Catholic students help survivors of cyclone in Bangladesh

DHAKA, Bangladesh – After a day of trudging through the debris of wrecked homes handing out relief coupons to survivors of the recent cyclone, the president of the Bangladesh Catholic Students’ Movement was tired.

Anthony Prince Costa told the Asian church news agency UCA News that he had spent the day visiting families in the southern village of Ryanda.

“People of the area are not getting enough relief supplies,” he said Dec. 2.

Costa, 24, is a volunteer for Caritas Bangladesh’s relief program to victims of Cyclone Sidr, which struck the southern coastal regions of Bangladesh Nov. 15. Caritas Bangladesh is the local affiliate of the international Catholic umbrella group of charities called Caritas Internationalis.

As of Dec. 2, the government was reporting nearly 3,300 people dead and nearly 53,000 injured in the disaster. More than 8 million people were affected severely, the government said.

Benedict D’Rozario, executive director of Caritas Bangladesh, said university student volunteers like Costa have joined 122 Caritas staff and more than 100 village leaders to take relief to the Barisal and Khulna areas, where Ryanda is located. Both areas are south of Dhaka.

About 30,000 families have received aid so far, D’Rozario said.

Costa, a mathematics honor student studying in Dhaka, has been helping to assess the victims’ needs. He and 15 others from the student movement also have been helping Caritas collect donations and pack relief supplies.

“Twice I almost fell while scrambling over fallen trees,” he recalled, adding that “it will take six months for the locals to clean up” the mess.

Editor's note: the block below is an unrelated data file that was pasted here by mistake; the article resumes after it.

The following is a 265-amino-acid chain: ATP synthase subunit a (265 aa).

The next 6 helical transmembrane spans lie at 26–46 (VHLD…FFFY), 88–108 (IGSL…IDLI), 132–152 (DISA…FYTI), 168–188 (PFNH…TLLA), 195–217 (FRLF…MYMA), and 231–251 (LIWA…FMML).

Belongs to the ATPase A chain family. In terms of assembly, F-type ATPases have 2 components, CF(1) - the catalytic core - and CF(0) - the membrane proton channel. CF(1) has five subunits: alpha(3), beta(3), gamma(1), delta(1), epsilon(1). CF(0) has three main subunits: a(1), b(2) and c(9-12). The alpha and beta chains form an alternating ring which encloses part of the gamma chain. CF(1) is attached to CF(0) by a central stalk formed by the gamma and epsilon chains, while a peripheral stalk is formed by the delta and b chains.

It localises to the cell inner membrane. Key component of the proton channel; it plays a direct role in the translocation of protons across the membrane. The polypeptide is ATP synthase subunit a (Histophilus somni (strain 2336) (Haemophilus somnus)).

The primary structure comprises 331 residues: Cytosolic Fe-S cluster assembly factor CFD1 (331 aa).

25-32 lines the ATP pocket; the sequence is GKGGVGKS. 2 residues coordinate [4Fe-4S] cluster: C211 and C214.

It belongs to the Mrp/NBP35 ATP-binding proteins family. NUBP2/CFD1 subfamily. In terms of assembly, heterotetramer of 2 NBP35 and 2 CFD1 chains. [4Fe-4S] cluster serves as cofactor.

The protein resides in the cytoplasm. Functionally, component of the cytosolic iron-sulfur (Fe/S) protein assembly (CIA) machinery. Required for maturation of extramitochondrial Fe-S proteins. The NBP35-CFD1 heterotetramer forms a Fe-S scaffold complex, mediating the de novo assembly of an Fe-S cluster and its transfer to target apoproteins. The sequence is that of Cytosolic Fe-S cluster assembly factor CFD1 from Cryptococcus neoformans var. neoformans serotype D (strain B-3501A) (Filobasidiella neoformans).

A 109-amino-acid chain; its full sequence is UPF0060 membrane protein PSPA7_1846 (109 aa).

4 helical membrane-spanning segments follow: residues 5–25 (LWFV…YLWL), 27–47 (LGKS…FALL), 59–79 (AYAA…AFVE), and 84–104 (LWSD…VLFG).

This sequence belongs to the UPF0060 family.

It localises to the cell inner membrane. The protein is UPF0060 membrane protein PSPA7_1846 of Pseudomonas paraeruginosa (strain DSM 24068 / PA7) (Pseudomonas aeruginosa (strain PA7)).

Costa said it is not possible to escape the responsibility of helping the people.

“If you do not come and see, you will never understand the suffering of the victims,” he said, noting that they had no food or shelter. “One woman asked me to give her a plastic sheet so that she could protect her children from the night dew.”

Costa said they collected $310 in donations from two parishes in Dhaka and the student movement unit in Khulna.

“The money is so little,” he said, adding that baby food is an urgent need. “We are thinking of doing something with the Khulna diocesan youth commission for the victims soon.”

The National Council of YMCAs of Bangladesh also is distributing relief to 200 Christian families in the southern districts of Mongla and Gopalganj, southwest of Dhaka.

Marcel A. Gomes, president of the council, told UCA News in early December that people “are jobless, homeless and without food.”

“Their situation is not like ours, the people who live in cities and towns,” he said, noting the people’s dependence on the sea for their livelihood, even at the risk of deadly storms and floods.

“If they don’t go out to sea to fish, they starve,” he said.

Catholic Review

The Catholic Review is the official publication of the Archdiocese of Baltimore.